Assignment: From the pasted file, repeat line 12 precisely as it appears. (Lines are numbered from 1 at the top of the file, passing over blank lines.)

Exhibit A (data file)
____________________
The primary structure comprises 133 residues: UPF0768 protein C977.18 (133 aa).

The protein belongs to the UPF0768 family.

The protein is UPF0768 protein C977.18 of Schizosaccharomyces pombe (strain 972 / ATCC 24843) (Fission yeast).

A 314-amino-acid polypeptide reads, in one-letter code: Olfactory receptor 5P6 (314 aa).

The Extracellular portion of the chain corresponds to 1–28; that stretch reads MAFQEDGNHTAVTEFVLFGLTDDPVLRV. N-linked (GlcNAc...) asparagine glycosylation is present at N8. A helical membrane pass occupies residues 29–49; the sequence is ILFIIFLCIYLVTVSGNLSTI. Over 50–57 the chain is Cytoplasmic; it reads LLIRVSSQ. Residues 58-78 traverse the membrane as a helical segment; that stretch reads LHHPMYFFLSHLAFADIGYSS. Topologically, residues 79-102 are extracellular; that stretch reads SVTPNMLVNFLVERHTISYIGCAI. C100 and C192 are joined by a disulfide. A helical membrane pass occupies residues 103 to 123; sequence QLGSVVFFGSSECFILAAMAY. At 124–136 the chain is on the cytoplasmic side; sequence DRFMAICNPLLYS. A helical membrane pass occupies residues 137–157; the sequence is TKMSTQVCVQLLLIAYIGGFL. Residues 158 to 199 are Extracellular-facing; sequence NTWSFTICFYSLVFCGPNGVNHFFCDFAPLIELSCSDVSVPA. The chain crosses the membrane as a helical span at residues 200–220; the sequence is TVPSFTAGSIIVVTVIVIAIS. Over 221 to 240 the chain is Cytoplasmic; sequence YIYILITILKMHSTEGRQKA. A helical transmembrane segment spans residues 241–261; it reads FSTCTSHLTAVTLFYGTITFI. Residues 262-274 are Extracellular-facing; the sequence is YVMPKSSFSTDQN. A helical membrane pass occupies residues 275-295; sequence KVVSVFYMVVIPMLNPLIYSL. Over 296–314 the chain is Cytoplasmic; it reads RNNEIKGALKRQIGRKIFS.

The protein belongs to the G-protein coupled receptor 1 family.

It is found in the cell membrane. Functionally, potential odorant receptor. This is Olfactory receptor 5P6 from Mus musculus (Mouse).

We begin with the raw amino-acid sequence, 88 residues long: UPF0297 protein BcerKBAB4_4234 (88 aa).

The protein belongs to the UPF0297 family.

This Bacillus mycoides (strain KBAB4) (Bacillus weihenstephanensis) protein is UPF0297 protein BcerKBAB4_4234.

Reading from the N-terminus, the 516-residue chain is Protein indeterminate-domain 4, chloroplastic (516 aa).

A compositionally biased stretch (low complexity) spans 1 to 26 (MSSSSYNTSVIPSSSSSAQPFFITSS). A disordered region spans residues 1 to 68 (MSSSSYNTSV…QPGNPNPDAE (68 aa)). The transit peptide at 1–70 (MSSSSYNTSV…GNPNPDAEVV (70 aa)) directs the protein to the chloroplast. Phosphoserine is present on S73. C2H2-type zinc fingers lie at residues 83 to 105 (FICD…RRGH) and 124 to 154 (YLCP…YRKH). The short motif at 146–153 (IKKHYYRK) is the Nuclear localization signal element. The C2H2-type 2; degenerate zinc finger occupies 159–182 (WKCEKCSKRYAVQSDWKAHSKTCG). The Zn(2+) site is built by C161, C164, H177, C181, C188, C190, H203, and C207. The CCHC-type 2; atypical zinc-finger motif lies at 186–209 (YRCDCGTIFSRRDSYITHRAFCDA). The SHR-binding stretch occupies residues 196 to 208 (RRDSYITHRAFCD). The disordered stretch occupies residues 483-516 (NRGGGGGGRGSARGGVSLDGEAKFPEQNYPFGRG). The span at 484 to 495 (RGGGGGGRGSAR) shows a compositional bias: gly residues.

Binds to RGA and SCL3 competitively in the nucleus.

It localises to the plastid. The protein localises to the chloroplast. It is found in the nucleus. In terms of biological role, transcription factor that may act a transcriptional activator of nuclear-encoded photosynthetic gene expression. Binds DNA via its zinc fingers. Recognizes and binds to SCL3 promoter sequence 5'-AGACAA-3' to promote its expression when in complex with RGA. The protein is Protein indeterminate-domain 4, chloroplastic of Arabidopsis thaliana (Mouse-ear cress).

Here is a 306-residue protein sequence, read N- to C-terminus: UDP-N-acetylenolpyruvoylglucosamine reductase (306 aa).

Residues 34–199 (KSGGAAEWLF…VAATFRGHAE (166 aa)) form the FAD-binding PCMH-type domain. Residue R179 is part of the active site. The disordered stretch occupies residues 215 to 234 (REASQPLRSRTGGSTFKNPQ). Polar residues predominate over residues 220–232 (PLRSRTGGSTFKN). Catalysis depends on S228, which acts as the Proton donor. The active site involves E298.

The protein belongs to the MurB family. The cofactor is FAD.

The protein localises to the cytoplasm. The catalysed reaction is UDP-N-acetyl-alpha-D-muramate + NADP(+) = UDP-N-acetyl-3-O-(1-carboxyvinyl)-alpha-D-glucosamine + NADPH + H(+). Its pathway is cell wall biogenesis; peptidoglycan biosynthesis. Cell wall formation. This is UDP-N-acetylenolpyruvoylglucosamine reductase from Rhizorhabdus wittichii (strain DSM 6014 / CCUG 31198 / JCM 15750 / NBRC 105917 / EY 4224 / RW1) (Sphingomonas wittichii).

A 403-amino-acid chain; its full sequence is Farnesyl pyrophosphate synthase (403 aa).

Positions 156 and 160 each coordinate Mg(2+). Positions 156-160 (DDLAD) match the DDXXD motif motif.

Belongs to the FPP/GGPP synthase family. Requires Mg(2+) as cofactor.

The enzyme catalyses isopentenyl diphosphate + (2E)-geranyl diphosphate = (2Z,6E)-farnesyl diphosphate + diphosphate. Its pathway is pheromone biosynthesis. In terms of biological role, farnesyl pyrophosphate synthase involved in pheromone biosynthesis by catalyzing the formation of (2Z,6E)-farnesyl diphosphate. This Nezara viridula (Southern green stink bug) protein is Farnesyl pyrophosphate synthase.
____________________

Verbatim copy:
A compositionally biased stretch (low complexity) spans 1 to 26 (MSSSSYNTSVIPSSSSSAQPFFITSS). A disordered region spans residues 1 to 68 (MSSSSYNTSV…QPGNPNPDAE (68 aa)). The transit peptide at 1–70 (MSSSSYNTSV…GNPNPDAEVV (70 aa)) directs the protein to the chloroplast. Phosphoserine is present on S73. C2H2-type zinc fingers lie at residues 83 to 105 (FICD…RRGH) and 124 to 154 (YLCP…YRKH). The short motif at 146–153 (IKKHYYRK) is the Nuclear localization signal element. The C2H2-type 2; degenerate zinc finger occupies 159–182 (WKCEKCSKRYAVQSDWKAHSKTCG). The Zn(2+) site is built by C161, C164, H177, C181, C188, C190, H203, and C207. The CCHC-type 2; atypical zinc-finger motif lies at 186–209 (YRCDCGTIFSRRDSYITHRAFCDA). The SHR-binding stretch occupies residues 196 to 208 (RRDSYITHRAFCD). The disordered stretch occupies residues 483-516 (NRGGGGGGRGSARGGVSLDGEAKFPEQNYPFGRG). The span at 484 to 495 (RGGGGGGRGSAR) shows a compositional bias: gly residues.